By Ed DeRoche
One of the most frequent comments we received from teachers and others is: “I don’t know what character education is, but I don’t have time to do it. I have too much on my plate already.”
Here we are in May of 2014 and we still hear that comment but now the plate also contains “food” like the common core standards, STEM, and tests of all kinds.
My usual response is to remind them “It’s the law.“ You could see the expressions on teachers and administrators faces —“No, not really!”
CDC staff member, CJ, offers a better response: “Many teachers say: “I have no time to teach character—I have too much on my plate already.’ That’s like saying: ‘I’m cooking dinner but there is no time to make it nutritious!’”
The “law” – California Education Code Section 233.5(a) – lays the groundwork and calls upon educators to impress upon students the principles of character:
Each teacher shall endeavor to impress upon the minds of the pupils the principles of morality, truth, justice, patriotism, and a true comprehension of the rights, duties, and dignity of American citizenship, and the meaning of equality and human dignity, including the promotion of harmonious relations, kindness toward domestic pets and the humane treatment of living creatures, to teach them to avoid idleness, profanity, and falsehood, and to instruct them in manners and morals and the principles of a free government. Each teacher is also encouraged to create and foster an environment that encourages pupils to realize their full potential and that is free from discriminatory attitudes, practices, events, or activities, in order to prevent acts of hate violence…
What are the “principles of character” referred to in the Code?
I have found 12 that might help form character education programs in schools and school districts. Let’s look at them as the traits/values/virtues /behaviors that our children should have learned by the time they finished 12 or 13 years with us in our schools.
Through the research efforts of the International Center for Leadership in Education, 12 guiding principles have been identified as key principles upon which to base a character education program. My summary:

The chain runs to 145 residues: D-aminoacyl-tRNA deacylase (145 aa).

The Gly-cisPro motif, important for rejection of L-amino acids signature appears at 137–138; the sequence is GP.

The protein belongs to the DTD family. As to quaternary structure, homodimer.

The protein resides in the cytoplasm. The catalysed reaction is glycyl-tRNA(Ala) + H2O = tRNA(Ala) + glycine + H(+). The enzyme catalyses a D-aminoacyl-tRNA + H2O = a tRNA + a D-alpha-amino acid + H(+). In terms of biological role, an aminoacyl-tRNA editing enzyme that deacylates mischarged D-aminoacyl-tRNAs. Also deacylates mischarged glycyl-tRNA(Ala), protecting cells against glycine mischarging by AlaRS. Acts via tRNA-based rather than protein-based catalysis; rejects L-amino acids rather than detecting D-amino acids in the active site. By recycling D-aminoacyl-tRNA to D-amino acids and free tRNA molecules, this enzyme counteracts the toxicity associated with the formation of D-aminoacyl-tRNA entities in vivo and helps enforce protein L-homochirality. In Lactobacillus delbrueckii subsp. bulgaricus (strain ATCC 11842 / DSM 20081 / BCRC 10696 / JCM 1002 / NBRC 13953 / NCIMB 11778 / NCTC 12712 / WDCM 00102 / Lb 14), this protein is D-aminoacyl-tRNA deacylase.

- Adaptability -The ability and willingness to change.
- Compassion – Kindness. The desire to help others in distress.
- Contemplation – To think things through with proper care before taking action.
- Courage – Bravery. To face difficulty or danger, and express your beliefs even if you are afraid.
- Honesty – Truthfulness, sincerity. To be truthful in all that you do and never deceive, steal, or take advantage of the trust of others.
- Initiative – Eagerness to do something. To take responsible action on your own, without prompting from others.
- Loyalty – Faithfulness, dependability. To show others that you are dependable when you have a commitment to them.
- Optimism – The inclination to take a hopeful view or think that all will work out for the best. To strive to be positive in your beliefs about yourself, others, and the future.
- Perseverance – Hard work. The quality of continuously trying in spite of obstacles and difficulties.
- Respect – Regard, value, admire, and appreciate. To show regard for yourself, others, and the world around you.
- Responsibility – To demonstrate that you are accountable for your actions, and that you follow through on your commitments.
- Trustworthiness– Reliability. Deserving of trust and confidence.
Here is what the former CA State Superintendent of Public Instruction said:
“Is our only objective to get students ready for success in the workforce? Do we not also have a responsibility to prepare students to be active and engaged citizens? Don’t we want our next generation to be caring neighbors, effective parents, and strong role models for the generation after theirs? Aren’t we obligated to provide them with the skills they need to successfully pursue and achieve happiness and joy in their lives? I think we are, and I believe technological change and the global economy make it more important than ever that we focus on these things.”